Why DeepMind is sending AI humanoids to soccer camp

“It didn’t really work,” says Nicolas Heess, also a researcher at DeepMind and a co-author of the paper along with Lever. Due to the complexity of the problem, the wide range of options available, and the lack of prior knowledge of the task, the agents had no idea where to start – hence the squirming and twitching.

So Heess, Lever and colleagues instead used neural probabilistic motor primitives (NPMP), a teaching method that nudged the AI ​​model towards more human-like movement patterns in the expectation that this underlying knowledge would help solve the problem move on virtual soccer field. “It basically redirects your motor control to realistic human behavior, realistic human movements,” says Lever. “And that’s learned from motion capture — in this case, human actors playing soccer.”

This “reconfigures the action space,” says Lever. Agents’ movements are already constrained by their human-like bodies and joints, which can only bend in certain ways, and being exposed to data from real humans will further constrain them, simplifying the problem. “It makes it more likely that useful things will be discovered through trial and error,” says Lever. NPMP accelerates the learning process. There has to be a “delicate balance” of teaching the AI ​​to do things the way humans do them, while giving it enough freedom to find its own solutions to problems – which may be more efficient than the ones we imagine come up with yourself .

Basic practice was followed by single player practice: running, dribbling and kicking the ball to mimic the way people learn to play a new sport before diving into a full game situation. The rewards for reinforcement learning were things like successfully chasing a target without the ball, or dribbling the ball close to a target. This skills curriculum was a natural way to work towards increasingly complex tasks, says Lever.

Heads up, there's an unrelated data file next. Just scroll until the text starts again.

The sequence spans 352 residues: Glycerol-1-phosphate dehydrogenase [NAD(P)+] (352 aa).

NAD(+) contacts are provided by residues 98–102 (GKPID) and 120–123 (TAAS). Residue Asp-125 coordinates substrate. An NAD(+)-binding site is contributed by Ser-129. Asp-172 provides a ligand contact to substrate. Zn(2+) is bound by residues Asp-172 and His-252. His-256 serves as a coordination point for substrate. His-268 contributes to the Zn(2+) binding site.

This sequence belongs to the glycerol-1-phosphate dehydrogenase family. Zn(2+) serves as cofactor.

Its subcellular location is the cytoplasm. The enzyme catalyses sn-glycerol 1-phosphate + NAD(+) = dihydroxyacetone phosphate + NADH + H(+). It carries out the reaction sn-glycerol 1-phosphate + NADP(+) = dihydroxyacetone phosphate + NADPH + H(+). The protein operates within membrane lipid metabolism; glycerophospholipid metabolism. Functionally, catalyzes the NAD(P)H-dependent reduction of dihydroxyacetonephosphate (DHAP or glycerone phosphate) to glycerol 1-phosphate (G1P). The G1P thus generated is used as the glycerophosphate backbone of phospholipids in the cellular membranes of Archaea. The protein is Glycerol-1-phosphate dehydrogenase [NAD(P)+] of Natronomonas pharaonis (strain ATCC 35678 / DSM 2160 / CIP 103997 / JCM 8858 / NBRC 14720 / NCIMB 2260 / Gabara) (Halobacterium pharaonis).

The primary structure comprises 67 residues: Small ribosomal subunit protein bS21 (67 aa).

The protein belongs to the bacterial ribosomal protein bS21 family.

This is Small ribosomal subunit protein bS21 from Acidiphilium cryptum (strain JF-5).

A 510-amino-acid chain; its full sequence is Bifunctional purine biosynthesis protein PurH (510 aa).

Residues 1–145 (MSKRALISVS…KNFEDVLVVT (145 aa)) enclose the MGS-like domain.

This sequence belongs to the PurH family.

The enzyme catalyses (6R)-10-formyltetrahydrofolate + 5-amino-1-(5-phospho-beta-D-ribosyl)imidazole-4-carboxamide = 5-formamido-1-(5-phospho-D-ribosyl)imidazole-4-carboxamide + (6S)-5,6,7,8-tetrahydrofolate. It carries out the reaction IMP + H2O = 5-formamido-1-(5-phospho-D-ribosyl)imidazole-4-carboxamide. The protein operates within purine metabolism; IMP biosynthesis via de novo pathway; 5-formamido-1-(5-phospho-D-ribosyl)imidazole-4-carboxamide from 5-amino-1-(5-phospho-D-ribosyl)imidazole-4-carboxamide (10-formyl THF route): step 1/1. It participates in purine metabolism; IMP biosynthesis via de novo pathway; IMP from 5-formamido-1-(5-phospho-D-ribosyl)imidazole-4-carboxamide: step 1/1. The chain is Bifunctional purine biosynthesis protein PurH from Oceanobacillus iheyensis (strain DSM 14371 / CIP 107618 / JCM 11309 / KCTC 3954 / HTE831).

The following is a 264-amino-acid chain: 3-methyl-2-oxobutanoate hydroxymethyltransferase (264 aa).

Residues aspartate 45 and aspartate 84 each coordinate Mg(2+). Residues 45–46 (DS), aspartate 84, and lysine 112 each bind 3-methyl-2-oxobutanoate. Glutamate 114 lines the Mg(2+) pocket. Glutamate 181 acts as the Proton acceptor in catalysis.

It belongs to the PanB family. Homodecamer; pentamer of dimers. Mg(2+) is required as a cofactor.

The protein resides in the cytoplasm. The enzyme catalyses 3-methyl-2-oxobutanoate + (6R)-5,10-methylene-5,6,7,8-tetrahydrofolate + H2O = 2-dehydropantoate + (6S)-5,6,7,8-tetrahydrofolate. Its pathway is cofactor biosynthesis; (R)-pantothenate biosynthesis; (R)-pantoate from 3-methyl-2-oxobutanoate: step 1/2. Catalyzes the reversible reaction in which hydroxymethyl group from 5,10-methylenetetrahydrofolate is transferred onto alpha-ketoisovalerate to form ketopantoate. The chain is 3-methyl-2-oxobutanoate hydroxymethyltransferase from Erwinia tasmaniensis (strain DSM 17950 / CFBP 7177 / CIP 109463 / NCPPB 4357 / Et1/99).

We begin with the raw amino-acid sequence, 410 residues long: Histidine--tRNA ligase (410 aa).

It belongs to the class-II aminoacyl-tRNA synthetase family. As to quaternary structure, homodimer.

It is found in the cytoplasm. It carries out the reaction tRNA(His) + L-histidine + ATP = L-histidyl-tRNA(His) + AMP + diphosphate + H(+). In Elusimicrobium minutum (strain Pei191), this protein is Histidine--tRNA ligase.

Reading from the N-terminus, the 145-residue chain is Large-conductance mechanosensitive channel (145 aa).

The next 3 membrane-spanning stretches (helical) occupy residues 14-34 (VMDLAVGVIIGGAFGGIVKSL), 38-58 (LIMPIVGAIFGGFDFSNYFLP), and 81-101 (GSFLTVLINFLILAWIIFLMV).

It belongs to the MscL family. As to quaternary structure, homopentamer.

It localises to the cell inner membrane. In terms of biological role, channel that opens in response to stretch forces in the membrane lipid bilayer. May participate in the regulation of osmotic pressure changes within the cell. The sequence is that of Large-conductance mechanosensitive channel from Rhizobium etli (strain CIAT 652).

The goal was to encourage agents to reuse skills they may have learned outside of the soccer context in a soccer environment – ​​to generalize and switch flexibly between different movement strategies. The agents who mastered these exercises were assigned as teachers. In the same way that the AI ​​was encouraged to mimic what it learned from human motion capture, it was also rewarded for not straying too far from the strategies used by the teacher agents in specific scenarios, at least initially. “This is actually a parameter of the algorithm that is optimized during training,” says Lever. “In principle, over time, they can reduce their dependence on the teachers.”

With their virtual players trained, it was time for some match action: starting with 2v2 and 3v3 matches to maximize the experience the agents gained during each simulation round (and to mimic how young players start playing small-sided games in real life). The highlights – which you can watch here – have the chaotic energy of a dog chasing a ball in the park: the players don’t run so much as stumble forward, constantly on the verge of falling to the ground. When goals are scored, it’s not complicated passing movements, but hopeful shots into the field and soccer-like rebounds off the back wall.

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